Any tips for cutting birch plywood?

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This topic contains 12 replies, has 6 voices, and was last updated by  Josh 8 months ago.

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  • #55082

    Justin
    Participant

    <!–more–>I’m going to cut some 1/8” birch plywood and was wondering if anyone had any tips on what settings and but I should use?

    #55084

    Ryan
    Keymaster

    Diameter of your bit, what kind of bit, and what are the usable dimensions of your build?

     

    If that sounds boring to you, start at 8mm/s feedrate, 4mm DOC, 3mm/s plunge with a 45% stepover. Use peel of pockets.

    1 user thanked author for this post.
    #55090

    Jeffeb3
    Participant

    If it’s low quality, a downcut bit will really help keep the top veneer from pulling off, but you need to be careful not to plunge too far. The bottom will still be a little fuzzy, but not as bad because its against the spoil board.

    In my experience, BB ply mills great, like sugar cookie dough.

    1 user thanked author for this post.
    #55091

    SquidPlan
    Participant

    I had good results cutting a few shapes out of 1/4″ plywood using a 1/8″ end mill, but I’ve lost track of the other settings I used.  They were probably very close to those suggested in the basics guide since they were the first things I did.  I might have gone a bit faster than suggested, but not much.

    Cutting slowly (as suggested by Ryan) seems like a good idea in plywood that thin.  The faster the machine is going when the cut finishes, the more likely it is going to move the finished part and maybe nick a tiny bit out which happened to me.

    1 user thanked author for this post.
    #55094

    Justin
    Participant

    Diameter of your bit, what kind of bit, and what are the usable dimensions of your build? If that sounds boring to you, start at 8mm/s feedrate, 4mm DOC, 3mm/s plunge with a 45% stepover. Use peel of pockets.

    1/8” single flute and 2’x2’.

    #55251

    Justin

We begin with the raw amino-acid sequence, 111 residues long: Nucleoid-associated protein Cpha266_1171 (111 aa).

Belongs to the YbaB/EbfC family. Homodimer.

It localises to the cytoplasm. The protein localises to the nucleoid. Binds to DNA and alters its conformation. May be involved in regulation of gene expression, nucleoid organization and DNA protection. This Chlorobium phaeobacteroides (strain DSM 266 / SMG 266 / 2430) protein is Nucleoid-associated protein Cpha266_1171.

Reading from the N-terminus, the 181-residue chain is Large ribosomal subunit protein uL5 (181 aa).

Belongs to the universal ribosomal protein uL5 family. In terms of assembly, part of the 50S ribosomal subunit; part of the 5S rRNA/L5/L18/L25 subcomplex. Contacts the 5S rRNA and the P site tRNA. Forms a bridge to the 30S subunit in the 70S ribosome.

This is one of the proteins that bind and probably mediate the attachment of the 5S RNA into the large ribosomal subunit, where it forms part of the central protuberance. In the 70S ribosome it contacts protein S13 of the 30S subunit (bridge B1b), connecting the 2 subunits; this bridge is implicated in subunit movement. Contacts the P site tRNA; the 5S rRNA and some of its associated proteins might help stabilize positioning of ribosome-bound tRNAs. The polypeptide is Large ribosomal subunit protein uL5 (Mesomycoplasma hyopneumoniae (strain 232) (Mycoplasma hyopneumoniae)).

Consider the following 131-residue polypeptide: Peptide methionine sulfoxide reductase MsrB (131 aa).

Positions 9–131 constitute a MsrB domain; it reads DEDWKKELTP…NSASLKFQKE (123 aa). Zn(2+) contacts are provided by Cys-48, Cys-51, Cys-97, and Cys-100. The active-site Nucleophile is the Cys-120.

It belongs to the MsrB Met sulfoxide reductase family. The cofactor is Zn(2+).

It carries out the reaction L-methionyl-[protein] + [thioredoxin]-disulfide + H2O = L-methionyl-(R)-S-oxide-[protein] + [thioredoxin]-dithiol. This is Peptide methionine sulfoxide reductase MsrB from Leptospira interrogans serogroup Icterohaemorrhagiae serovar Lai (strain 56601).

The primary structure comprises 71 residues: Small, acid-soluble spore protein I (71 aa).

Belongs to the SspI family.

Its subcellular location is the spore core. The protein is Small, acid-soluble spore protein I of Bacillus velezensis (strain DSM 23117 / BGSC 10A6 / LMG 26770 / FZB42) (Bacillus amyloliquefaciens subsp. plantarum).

Participant

    Okay here’s what I got with an 8mm feedrate. It looks great, but some of the pieces that were thin were knicked off.  Was this due to me not having a solid piece of plywood under the birch, the wrong bit, or is the feedrate too fast?

    3 users thanked author for this post.
    #55254

    Jeffeb3
    Participant

    That does look great. It looks like it broke along the grain. There’s not much you can do except repair it. It’s just a consequence of a natural material, being pushed to the side, along a natural fracture line.

    You might get less force on it with a sharper bit. Or maybe a smaller bit.

    You can try to leave those parts thicker.

    You can use thicker material.

    You can use a laser instead of a router.

    #55262

    Ryan
    Keymaster

    Or leave a few more holding tabs.

    Looks great though!

    #55316

    Justin
    Participant

    Hmm, I actually did t even use tabs, that’s a good idea though. Here’s what I was using under the birch. Does it need to be a solid sheet of wood instead of the few slats that I used?

    #55327

    Justin
    Participant

    Hmm, I actually did t even use tabs, that’s a good idea though. Here’s what I was using under the birch. Does it need to be a solid sheet of wood instead of the few slats that I used?

    #55334

    Ryan
    Keymaster

    A few tabs and a solid base will help for sure.

    1 user thanked author for this post.
    #55341

    David Rabbit
    Participant

    If you used double sided tape with a solid backer–and then really press it down hard before starting–maybe it would be enough to secure the rickety parts of the carving from flying off into space.  I use GG-200 tape, which has a strong grip, but you can still remove it afterward without much trouble (http://a.co/8xdfu27)

     

    Also, if you have runout on your spindle/bit, it might be a contributing factor.  Maybe worth checking for that also.

    1 user thanked author for this post.
    #57646

    Josh
    Participant

    Are your t-tracks and spoil board the same thickness?  I have 5/8 tracks with 3/4 melamine spoil board, with 1/8 clearance o don’t have to worry about cutting track and replacement spoil board is basic shelving material.

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